In one embodiment, the presently disclosed subject matter provides a method for tissue repair, the method comprising contacting a sample comprising cells with an implantable device comprising an attached cell binding peptide, wherein the cells comprised in the sample are captured onto the implantable device through binding to the attached cell binding peptide; and delivering to a subject the implantable device having the captured cells for tissue repair. In one embodiment, the implantable device further comprises an attached growth factor binding peptide, the sample comprising cells also comprises growth factor, and the growth factor comprised in the sample is captured onto the implantable device through binding to the attached growth factor binding peptide. The tissue for repair includes tendon, muscle, connective tissue, ligament, cardiac tissue, vascular tissue, or dermis. In one embodiment, the sample comprises bone marrow, allogeneic stem cells, adipose tissue, stromal vascular fraction of adipose tissue, blood, blood products, platelets, platelet-rich plasma (PRP), umbilical cord blood, embryonic tissues, placenta, amniotic epithelial cells, tissue punch, omentum, recombinant GDF, recombinant PDGF, or a homogeneous or heterogeneous population of cultured cells, or combinations or derivatives thereof.

In one embodiment, the presently disclosed subject matter provides a method for tissue repair, the method comprising contacting a sample comprising growth factor with an implantable device comprising an attached growth factor binding peptide which captures the growth factor comprised in the sample onto the implantable device; and delivering to a subject the implantable device for tissue repair. The tissue for repair includes tendon, muscle, connective tissue, ligament, cardiac tissue, vascular tissue, or dermis. In one embodiment, the sample comprises bone marrow, allogeneic stem cells, adipose tissue, stromal vascular fraction of adipose tissue, blood, blood products, platelets, platelet-rich plasma (PRP), umbilical cord blood, embryonic tissues, placenta, amniotic epithelial cells, tissue punch, omentum, recombinant GDF, recombinant PDGF, or a homogeneous or heterogeneous population of cultured cells, or combinations or derivatives thereof.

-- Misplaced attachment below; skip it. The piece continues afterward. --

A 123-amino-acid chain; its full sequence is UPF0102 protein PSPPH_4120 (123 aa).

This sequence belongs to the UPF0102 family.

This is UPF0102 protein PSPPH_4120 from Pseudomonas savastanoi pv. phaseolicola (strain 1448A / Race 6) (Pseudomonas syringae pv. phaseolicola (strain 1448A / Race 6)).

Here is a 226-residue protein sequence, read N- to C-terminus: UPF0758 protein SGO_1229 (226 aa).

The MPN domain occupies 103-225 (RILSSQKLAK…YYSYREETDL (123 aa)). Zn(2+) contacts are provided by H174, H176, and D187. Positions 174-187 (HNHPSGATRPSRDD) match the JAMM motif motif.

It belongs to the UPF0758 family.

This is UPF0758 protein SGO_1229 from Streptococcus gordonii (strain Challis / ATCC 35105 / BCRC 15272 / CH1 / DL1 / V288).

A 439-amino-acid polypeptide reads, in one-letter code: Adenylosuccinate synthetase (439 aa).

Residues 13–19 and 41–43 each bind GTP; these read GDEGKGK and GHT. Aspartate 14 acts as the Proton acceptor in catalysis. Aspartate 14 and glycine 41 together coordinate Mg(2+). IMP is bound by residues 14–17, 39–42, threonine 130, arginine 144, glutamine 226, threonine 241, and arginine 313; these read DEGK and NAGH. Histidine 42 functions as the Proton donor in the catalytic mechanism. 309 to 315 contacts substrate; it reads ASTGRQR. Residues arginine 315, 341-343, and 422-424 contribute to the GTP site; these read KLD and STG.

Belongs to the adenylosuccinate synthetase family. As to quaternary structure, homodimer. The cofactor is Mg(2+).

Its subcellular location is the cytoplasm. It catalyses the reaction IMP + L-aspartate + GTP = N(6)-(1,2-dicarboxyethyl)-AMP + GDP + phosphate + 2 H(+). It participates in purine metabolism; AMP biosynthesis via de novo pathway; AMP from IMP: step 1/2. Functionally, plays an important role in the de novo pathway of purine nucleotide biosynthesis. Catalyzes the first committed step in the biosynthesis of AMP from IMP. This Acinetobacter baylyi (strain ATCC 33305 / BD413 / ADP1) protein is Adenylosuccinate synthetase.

BRIEF DESCRIPTION OF THE DRAWINGS

FIG. 1 is a schematic diagram depicting one method for covalently attaching a binding peptide to a substrate comprising amino functional groups.

FIG. 2 is a schematic diagram depicting one method for covalently attaching a binding peptide to a substrate comprising amino functional groups.

FIG. 3 is a schematic diagram depicting methods for covalently attaching a binding peptide to a substrate having an amino functional group.